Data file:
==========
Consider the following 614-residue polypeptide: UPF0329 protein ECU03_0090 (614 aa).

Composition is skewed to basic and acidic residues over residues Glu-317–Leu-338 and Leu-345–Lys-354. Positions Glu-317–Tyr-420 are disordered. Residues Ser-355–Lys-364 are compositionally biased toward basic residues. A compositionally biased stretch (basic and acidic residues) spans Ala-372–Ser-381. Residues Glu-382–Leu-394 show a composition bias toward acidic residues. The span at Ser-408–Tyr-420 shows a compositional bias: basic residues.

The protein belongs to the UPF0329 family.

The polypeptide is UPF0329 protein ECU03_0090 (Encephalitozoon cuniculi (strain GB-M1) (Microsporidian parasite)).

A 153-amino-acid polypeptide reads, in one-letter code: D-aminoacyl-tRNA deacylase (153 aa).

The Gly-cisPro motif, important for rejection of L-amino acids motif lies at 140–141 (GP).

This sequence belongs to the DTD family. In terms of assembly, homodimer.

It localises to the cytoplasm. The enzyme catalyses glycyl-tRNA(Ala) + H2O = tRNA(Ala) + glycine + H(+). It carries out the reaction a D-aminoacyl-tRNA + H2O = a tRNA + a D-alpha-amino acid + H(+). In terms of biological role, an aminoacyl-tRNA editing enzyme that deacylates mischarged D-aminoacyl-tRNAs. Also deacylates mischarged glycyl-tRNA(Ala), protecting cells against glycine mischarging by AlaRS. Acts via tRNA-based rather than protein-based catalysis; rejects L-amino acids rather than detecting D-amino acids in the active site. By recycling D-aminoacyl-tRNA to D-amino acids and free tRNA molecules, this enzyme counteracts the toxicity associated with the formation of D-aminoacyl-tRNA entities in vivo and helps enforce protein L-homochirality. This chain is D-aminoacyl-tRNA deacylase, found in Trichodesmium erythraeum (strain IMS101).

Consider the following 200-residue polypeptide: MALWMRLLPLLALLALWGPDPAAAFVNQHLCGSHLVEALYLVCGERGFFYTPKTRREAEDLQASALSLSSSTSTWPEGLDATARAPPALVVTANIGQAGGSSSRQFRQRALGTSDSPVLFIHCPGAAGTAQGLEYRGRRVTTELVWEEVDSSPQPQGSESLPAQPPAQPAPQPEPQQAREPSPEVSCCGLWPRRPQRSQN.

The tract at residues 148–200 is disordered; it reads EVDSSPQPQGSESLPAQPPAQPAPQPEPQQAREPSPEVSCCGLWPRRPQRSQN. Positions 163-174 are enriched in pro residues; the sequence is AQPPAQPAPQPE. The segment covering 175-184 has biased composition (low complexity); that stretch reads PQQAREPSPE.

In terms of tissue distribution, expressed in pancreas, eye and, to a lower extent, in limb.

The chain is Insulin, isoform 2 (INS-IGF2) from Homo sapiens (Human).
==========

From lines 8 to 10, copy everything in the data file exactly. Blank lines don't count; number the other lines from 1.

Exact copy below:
It localises to the cytoplasm. The enzyme catalyses glycyl-tRNA(Ala) + H2O = tRNA(Ala) + glycine + H(+). It carries out the reaction a D-aminoacyl-tRNA + H2O = a tRNA + a D-alpha-amino acid + H(+). In terms of biological role, an aminoacyl-tRNA editing enzyme that deacylates mischarged D-aminoacyl-tRNAs. Also deacylates mischarged glycyl-tRNA(Ala), protecting cells against glycine mischarging by AlaRS. Acts via tRNA-based rather than protein-based catalysis; rejects L-amino acids rather than detecting D-amino acids in the active site. By recycling D-aminoacyl-tRNA to D-amino acids and free tRNA molecules, this enzyme counteracts the toxicity associated with the formation of D-aminoacyl-tRNA entities in vivo and helps enforce protein L-homochirality. This chain is D-aminoacyl-tRNA deacylase, found in Trichodesmium erythraeum (strain IMS101).

Consider the following 200-residue polypeptide: MALWMRLLPLLALLALWGPDPAAAFVNQHLCGSHLVEALYLVCGERGFFYTPKTRREAEDLQASALSLSSSTSTWPEGLDATARAPPALVVTANIGQAGGSSSRQFRQRALGTSDSPVLFIHCPGAAGTAQGLEYRGRRVTTELVWEEVDSSPQPQGSESLPAQPPAQPAPQPEPQQAREPSPEVSCCGLWPRRPQRSQN.

The tract at residues 148–200 is disordered; it reads EVDSSPQPQGSESLPAQPPAQPAPQPEPQQAREPSPEVSCCGLWPRRPQRSQN. Positions 163-174 are enriched in pro residues; the sequence is AQPPAQPAPQPE. The segment covering 175-184 has biased composition (low complexity); that stretch reads PQQAREPSPE.